Scanning my body has become as natural and instinctive a practice for me as grounding and centering. All of these are important as they contribute to the WHOLESOMENESS of unifying the three aspects of our being. Let me explain for those who might not yet know.

Gurdjieff, for one, taught that a human being is a complex of three centers – the intellect, the emotions, and the physical body. Shamans, too, have realized that humans have more than one “soul” – the Sami, for example, say we have a spirit soul and a body soul. Yet there is something more that the Hawaiian Kahunas have seen. There is the physical, the heart, and the spirit. Sometimes it seems that the various traditions refer to the “mind of the heart” as the mind and not the intellect. Terms can be confusing, but if we examine ourselves, we can see the overlaps and understand. The intellect is not the “mind of the heart”, but relates more to memory and managing the care of the bodily systems… but I am getting off on a tangent. It is easiest perhaps by way of explanation to simply take the three aspects of our selves as Gurdjieff defined them – the intellect, the emotions, and the physical body.

What Gurdjieff taught was a method to unify these three aspects of our selves, and this is why he called his system the “Fourth Way” – because it was a way to unify the selves. Our three centers have very different characteristics. The mind likes to talk to itself, the emotions like to daydream, and the body likes to fidget. Gurdjieff said it was necessary to REMEMBER YOURSELF as a way to not lose or waste the energy so valuable to life. To “remember myself,” it becomes necessary to tune into myself, give inward attention to my presence and my process. I actually begin the practices of grounding and centering by scanning my body. This practice focuses and brings attention (intellect) to awareness (emotion) of the feeling of myself (sensation). This is a very important practice. It is the foundation of everything.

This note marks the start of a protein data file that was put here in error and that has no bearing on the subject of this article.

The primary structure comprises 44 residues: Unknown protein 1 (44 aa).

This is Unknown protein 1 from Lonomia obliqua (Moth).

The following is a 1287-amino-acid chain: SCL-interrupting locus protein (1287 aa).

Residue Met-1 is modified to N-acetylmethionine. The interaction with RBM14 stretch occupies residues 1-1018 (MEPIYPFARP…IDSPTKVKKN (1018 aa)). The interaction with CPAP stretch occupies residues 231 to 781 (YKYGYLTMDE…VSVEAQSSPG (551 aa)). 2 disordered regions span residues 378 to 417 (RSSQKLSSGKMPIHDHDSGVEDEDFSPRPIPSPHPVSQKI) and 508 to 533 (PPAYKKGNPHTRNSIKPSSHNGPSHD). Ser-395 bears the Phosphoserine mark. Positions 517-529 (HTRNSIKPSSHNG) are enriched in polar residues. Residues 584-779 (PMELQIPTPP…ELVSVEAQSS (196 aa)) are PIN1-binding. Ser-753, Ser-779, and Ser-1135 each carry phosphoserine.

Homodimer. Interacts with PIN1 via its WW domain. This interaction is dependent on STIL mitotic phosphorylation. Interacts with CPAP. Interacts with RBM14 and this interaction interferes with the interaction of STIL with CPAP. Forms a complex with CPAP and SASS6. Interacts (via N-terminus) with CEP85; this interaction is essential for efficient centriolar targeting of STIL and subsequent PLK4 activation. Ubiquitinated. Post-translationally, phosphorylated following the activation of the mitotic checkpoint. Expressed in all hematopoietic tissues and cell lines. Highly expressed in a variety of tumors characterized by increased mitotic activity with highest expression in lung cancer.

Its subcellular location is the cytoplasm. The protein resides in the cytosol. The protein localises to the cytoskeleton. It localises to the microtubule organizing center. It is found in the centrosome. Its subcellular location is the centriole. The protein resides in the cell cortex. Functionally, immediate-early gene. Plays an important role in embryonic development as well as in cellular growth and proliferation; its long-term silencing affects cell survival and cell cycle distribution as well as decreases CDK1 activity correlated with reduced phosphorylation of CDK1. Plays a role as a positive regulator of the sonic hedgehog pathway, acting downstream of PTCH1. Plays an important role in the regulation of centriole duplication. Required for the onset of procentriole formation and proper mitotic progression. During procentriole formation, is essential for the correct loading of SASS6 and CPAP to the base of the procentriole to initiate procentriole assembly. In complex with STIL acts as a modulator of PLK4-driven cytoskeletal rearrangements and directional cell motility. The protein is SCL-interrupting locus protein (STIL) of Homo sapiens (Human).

Begin by sitting quietly where you will not be disturbed. I have a corner of my home set aside for this practice, but it is not possible for everyone. Just find a corner or a time of day where you know you will not be disturbed by the kiddos or the spouse. Aim for a practice of about fifteen minutes. Settle yourself comfortably in a chair, feet on the floor, hands resting calmly on your lap. Breathe yourself into a calm place. Many practitioners recommend a pattern of 4:4:4:4 breathing – four counts on the in-breath, four counts hold, four counts on the out-breath, four counts hold, and begin the cycle again. Once you feel relaxed bring your attention to the sensation of your body. As your body begins to awaken to the feeling of sensation, you can begin to notice any areas that are tense. If so, consciously relax those areas.